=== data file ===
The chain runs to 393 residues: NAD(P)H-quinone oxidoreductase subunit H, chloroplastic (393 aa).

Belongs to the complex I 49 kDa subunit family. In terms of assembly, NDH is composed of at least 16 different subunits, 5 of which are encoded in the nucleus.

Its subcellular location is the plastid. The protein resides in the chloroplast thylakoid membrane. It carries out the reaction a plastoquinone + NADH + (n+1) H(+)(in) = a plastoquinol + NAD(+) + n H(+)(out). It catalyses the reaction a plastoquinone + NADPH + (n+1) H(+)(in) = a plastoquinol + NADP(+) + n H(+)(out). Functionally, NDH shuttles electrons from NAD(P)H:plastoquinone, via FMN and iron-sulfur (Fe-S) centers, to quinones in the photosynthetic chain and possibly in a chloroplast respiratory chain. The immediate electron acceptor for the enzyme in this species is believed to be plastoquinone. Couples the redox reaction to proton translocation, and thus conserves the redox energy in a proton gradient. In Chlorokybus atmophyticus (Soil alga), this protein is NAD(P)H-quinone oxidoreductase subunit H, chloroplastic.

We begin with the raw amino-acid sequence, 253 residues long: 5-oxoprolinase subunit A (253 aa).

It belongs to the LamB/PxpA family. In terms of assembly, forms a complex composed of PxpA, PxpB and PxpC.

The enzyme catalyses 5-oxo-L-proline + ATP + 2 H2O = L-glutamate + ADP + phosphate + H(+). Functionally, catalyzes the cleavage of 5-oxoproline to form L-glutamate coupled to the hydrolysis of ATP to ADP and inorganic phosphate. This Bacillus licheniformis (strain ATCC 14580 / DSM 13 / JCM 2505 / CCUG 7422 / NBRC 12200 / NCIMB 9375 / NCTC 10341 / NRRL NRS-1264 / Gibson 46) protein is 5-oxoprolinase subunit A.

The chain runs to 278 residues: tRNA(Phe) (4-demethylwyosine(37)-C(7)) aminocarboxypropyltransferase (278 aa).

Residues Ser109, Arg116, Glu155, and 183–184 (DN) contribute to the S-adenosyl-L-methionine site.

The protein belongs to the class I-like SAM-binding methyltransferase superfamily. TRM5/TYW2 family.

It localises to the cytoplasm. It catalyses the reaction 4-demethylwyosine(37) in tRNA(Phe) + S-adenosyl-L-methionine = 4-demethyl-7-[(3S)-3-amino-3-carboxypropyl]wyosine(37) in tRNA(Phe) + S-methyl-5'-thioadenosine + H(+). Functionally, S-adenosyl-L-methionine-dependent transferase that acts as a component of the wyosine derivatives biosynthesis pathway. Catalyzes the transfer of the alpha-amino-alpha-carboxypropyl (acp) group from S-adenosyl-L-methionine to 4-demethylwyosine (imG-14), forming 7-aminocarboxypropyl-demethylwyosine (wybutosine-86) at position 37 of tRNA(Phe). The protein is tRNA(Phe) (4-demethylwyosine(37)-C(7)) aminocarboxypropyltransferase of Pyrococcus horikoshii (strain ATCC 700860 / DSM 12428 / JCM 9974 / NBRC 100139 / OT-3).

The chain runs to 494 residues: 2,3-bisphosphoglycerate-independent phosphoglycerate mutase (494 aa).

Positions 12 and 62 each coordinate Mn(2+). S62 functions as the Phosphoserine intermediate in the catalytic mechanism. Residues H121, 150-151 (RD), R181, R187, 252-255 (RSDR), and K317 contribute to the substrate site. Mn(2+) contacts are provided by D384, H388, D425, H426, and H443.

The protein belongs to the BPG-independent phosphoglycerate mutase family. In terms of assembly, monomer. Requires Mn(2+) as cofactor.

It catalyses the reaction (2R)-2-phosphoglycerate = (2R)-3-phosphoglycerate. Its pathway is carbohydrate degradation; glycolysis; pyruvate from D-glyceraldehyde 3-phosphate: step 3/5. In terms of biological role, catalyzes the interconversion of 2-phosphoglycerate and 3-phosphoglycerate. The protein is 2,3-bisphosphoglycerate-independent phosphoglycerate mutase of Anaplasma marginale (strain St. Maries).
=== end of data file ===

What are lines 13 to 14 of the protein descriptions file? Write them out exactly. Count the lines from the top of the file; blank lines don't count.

The protein belongs to the BPG-independent phosphoglycerate mutase family. In terms of assembly, monomer. Requires Mn(2+) as cofactor.

It catalyses the reaction (2R)-2-phosphoglycerate = (2R)-3-phosphoglycerate. Its pathway is carbohydrate degradation; glycolysis; pyruvate from D-glyceraldehyde 3-phosphate: step 3/5. In terms of biological role, catalyzes the interconversion of 2-phosphoglycerate and 3-phosphoglycerate. The protein is 2,3-bisphosphoglycerate-independent phosphoglycerate mutase of Anaplasma marginale (strain St. Maries).